Arbitrage: False advertising

By Joanne Laurier
27 October 2012

Written and directed by Nicholas Jarecki

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The 2008 financial collapse and its ongoing consequences are shattering events in the lives of millions and therefore legitimate subject matter for artistic exploration. In fact, one could say, that their treatment is obligatory for film, fiction and drama taken as a whole.

A number of fiction films and documentaries have tackled this crisis, and its antecedents in Wall Street malfeasance in particular. While a definitive work has yet to appear, the better films nonetheless exhibit varying degrees of outrage at the selfish and criminal shenanigans that have hurled great numbers of people into poverty and misery.

Some of these movies are hard-hitting and sincere, while others pull their punches. At the very least, a film’s title generally indicates something about its central focus. For example, J.S. Chandor’s Margin Call is about the irrational and parasitical financial elite, as is Costa-Gavras’ new film, Capital, while Curtis Hanson’s Too Big to Fail and Charles Ferguson’s Inside Job (a documentary) are concerned with the banking meltdown.

On the other hand, writer-director Nicholas Jarecki’s debut feature Arbitrage is actually not about Wall Street wheeling and dealing, although the title seems likely to arouse interest and expectations along those lines. The movie proves to be less about financial transactions than about a personal moral dilemma drawn in broad, unconvincing strokes. If one can use the term “arbitrage” in relation to the film, it is only in the sense that its main character has to navigate between painful choices.

Deep-going, artistically rich exposés of banks, bankers and their damaging operations are urgently needed. Unfortunately, Jarecki’s film is largely a case of false advertising.

Richard Gere is Robert Miller, a Wall Street mogul and self-proclaimed investment “oracle.” On the surface, he is a devoted family man and philanthropist. That Forbes magazine features him on its cover is as it should be. His wife Ellen (Susan Sarandon) seems the perfect mate, while daughter Brooke (Brit Marling) is the beautiful, success-bound chief investment officer in his colossal enterprise.

In reality, Miller’s empire is failing and he is desperately trying to cover the loss incurred by a $400 million investment that went sour by cooking the books and selling the company. Further, he is amorously involved with Julie (Laetitia Casta), a young art gallery owner, whose business and elegant lifestyle have been underwritten by Miller.

During a late-night drive in the country, Miller nods off while behind the wheel of Julie’s car. The vehicle crashes and the woman is killed. An injured Miller leaves the scene of the accident and—with the help of Jimmy (Nate Parker), a black teenager whose late father he employed—surreptitiously makes his way back to Manhattan.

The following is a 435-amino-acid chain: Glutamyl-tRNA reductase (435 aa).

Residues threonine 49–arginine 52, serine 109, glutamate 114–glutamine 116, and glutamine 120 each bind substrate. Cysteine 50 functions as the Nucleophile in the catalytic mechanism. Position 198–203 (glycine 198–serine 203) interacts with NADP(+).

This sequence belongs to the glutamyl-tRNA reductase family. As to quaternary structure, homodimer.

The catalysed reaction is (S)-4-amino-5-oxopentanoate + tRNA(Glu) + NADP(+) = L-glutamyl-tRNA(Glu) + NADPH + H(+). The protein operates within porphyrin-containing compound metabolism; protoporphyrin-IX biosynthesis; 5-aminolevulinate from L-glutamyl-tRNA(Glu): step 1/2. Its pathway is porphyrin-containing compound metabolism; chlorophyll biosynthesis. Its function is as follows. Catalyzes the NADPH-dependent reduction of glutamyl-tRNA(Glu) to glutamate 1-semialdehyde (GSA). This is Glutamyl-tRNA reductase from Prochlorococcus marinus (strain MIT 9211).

The police immediately suspect Miller, but Detective Michael Bryer (Tim Roth) trains his sights on a more vulnerable target, Jimmy. In the effort to entrap the young man, Bryer gets tangled in shady maneuvers of his own. Meanwhile Brooke discovers the investment firm’s irregular balance sheet just as Miller strenuously pushes for the sale of the business.

As a thriller, Arbitrage is dull despite its slick, shiny look. Most of the film’s drama is squeezed out of the legal hassles Miller unwittingly sets in motion for Jimmy. Although Miller’s woes are presumably the product of the 2008 crash, little about that experience or its aftermath makes its way into the film.

While the 25-year-old Jarecki may have wanted to capitalize on current anti-bank sentiment and interest, the film’s muddy, ambivalent attitude toward financial tycoons helps account for its untextured aesthetics and flat storyline. Those social criticisms Arbitrage does make are tepid and tinged with secret or not so secret appreciation.

In other words, the writer-director wants to have it both ways. On the one hand, Miller’s character is surely meant to tell us something about Wall Street swindling and criminality. On the other hand, out of Jarecki’s equivocation, the director reduces that aspect of his story to something of a sidebar.

The storyline reflects this. While Julie’s death is tragic, there is no organic connection between Miller’s life activity, as a banker-“oracle,” and his handling of the fatal car accident, much less Jimmy’s persecution. All sorts of people might find themselves in such circumstances. The result feels artificial as the filmmaker pumps the drama up into a phony, personal crisis.

As a whole, Arbitrage offers a templated portrait of a man who thinks he’s king of the world and can get away with anything. Any sharper insight generally gets lost in the clichéd melodrama.

Gere is credible as Miller, while Sarandon has little to do. Roth is annoying as a poor imitation of Peter Falk as Columbo.

The film’s confused, half-hearted attitude towards Wall Street criminality may be explained in part by the fact that Jarecki—brother of filmmakers Andrew and Eugene Jarecki and the son of a wealthy investor (most of the film was shot in his father’s Manhattan mansion)—is not socially or artistically distant enough from the universe of wealth and high finance.

The film’s cast, reflecting Arbitrage’s somewhat split personality, includes left-liberal figures even identified with the Occupy movement, such as Sarandon, along with those associated with the Wall Street boom and its media or cultural extension, such as Graydon Carter, the editor of Vanity Fair, and Maria Bartiromo of CNBC.

Arbitrage is an ultimately timid work that has its heart half in the world it purports to disparage. Is this really adequate, is this the best that can be done, given the present social catastrophe for millions?